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Venezuela imposes two-day week

BBC News BBC News 27/04/2016
A girl does her homework by candlelight at his home during a power cut in San Cristobal, in the state of Tachira, Venezuela, 25 April 2016 © Reuters A girl does her homework by candlelight at his home during a power cut in San Cristobal, in the state of Tachira, Venezuela, 25 April 2016

Venezuela's government has imposed a two-day working week for public sector workers as a temporary measure to help it overcome a serious energy crisis.

Electricity Minister Luis Motta looks at previously submerged land during an inspection at the Guri Dam in Bolivar state, Venezuela April 11, 2016: Electricity Minister Luis Motta looks at the massive Guri Dam, virtually dry because of the drought © Reuters Electricity Minister Luis Motta looks at the massive Guri Dam, virtually dry because of the drought

Vice-President Aristobulo Isturiz announced that civil servants should turn up for work only on Mondays and Tuesdays until the crisis was over.

Venezuela is facing a major drought, which has dramatically reduced water levels at its main hydroelectric dam.

But the opposition has accused the government of mismanaging the crisis.

The measures announced on national television by Mr Isturiz affect two million public sector workers.

"There will be no work in the public sector on Wednesdays, Thursdays and Fridays, except for fundamental and necessary tasks," he said.

Waiting for rain

President Nicolas Maduro had already given most of Venezuela's 2.8 million state employees Fridays off during April and May, to cut down on electricity consumption.

He said Venezuela had been badly hit by the El Nino weather phenomenon and would return to normal when it started raining again.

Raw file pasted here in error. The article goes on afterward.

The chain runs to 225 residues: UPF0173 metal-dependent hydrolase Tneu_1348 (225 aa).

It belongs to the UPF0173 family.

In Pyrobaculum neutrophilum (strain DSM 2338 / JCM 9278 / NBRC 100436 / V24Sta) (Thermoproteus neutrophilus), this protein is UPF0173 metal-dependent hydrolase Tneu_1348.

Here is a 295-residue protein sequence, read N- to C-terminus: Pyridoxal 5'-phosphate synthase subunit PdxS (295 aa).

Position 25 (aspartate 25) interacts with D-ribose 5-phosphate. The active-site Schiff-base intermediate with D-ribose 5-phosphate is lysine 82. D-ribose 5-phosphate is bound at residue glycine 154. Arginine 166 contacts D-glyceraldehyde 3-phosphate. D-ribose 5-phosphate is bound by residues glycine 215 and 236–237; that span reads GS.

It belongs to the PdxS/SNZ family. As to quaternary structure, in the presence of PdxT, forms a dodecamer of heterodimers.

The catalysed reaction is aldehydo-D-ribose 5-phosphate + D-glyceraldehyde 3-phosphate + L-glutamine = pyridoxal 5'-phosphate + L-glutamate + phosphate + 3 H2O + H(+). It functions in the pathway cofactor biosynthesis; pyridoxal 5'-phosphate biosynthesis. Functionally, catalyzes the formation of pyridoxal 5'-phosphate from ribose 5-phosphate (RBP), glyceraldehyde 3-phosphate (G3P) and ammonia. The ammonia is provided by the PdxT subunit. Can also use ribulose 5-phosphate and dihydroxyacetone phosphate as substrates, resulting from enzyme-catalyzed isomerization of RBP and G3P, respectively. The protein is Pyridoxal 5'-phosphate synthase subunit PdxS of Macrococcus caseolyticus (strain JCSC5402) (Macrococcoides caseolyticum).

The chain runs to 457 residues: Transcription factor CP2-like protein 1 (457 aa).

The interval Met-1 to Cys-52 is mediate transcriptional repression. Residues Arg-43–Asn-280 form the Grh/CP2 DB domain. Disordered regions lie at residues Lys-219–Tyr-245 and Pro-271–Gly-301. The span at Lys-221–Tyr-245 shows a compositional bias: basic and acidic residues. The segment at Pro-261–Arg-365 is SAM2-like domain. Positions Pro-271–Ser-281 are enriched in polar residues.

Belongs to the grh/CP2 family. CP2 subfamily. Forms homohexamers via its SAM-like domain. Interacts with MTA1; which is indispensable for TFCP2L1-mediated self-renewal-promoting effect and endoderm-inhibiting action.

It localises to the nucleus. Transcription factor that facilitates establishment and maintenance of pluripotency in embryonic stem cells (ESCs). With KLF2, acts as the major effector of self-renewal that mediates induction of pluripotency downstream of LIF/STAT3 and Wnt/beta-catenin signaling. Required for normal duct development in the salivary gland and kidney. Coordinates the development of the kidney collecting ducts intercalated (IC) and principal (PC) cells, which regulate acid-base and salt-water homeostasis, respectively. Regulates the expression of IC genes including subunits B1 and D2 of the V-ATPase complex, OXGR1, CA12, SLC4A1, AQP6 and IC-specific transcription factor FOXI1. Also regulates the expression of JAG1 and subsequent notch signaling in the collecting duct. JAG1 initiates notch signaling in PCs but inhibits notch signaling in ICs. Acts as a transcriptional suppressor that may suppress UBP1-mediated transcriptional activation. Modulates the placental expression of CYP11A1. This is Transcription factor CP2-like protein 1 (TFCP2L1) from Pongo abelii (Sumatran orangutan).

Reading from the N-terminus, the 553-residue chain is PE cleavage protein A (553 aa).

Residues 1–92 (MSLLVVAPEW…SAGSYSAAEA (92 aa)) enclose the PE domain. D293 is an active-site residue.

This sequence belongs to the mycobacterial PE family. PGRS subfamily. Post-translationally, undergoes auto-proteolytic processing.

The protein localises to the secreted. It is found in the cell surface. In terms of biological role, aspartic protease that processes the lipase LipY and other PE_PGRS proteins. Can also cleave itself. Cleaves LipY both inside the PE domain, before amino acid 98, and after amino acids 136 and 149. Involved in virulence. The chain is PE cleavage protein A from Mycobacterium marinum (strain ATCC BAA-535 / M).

"We are requesting international help, technical and financial aid to help revert the situation," he said. "We are managing the situation in the best possible way while we wait for the rains to return."

"Several countries in the region have been affected by the drought, caused by El Nino. But Venezuela has the highest domestic consumption of energy."

The government has already adopted a number of other measures to try to deal with the crisis. In February, shopping centres were told to reduce their opening hours and generate their own energy.

Last week, the government said it would consider putting the clocks forward by half an hour to reduce demand for electricity in the early evening.

It also announced it was introducing power cuts for four hours a day.

The power shortages have deepened the country's serious economic crisis.

Many businessmen and opposition politicians blame the energy crisis and shortages of basic goods on government economic mismanagement.

They say tough currency controls introduced in 2003 by the late president, Hugo Chavez, have only made this worse.

But Venezuela's economy has also been hit by a sharp fall in the price of its main export, oil.

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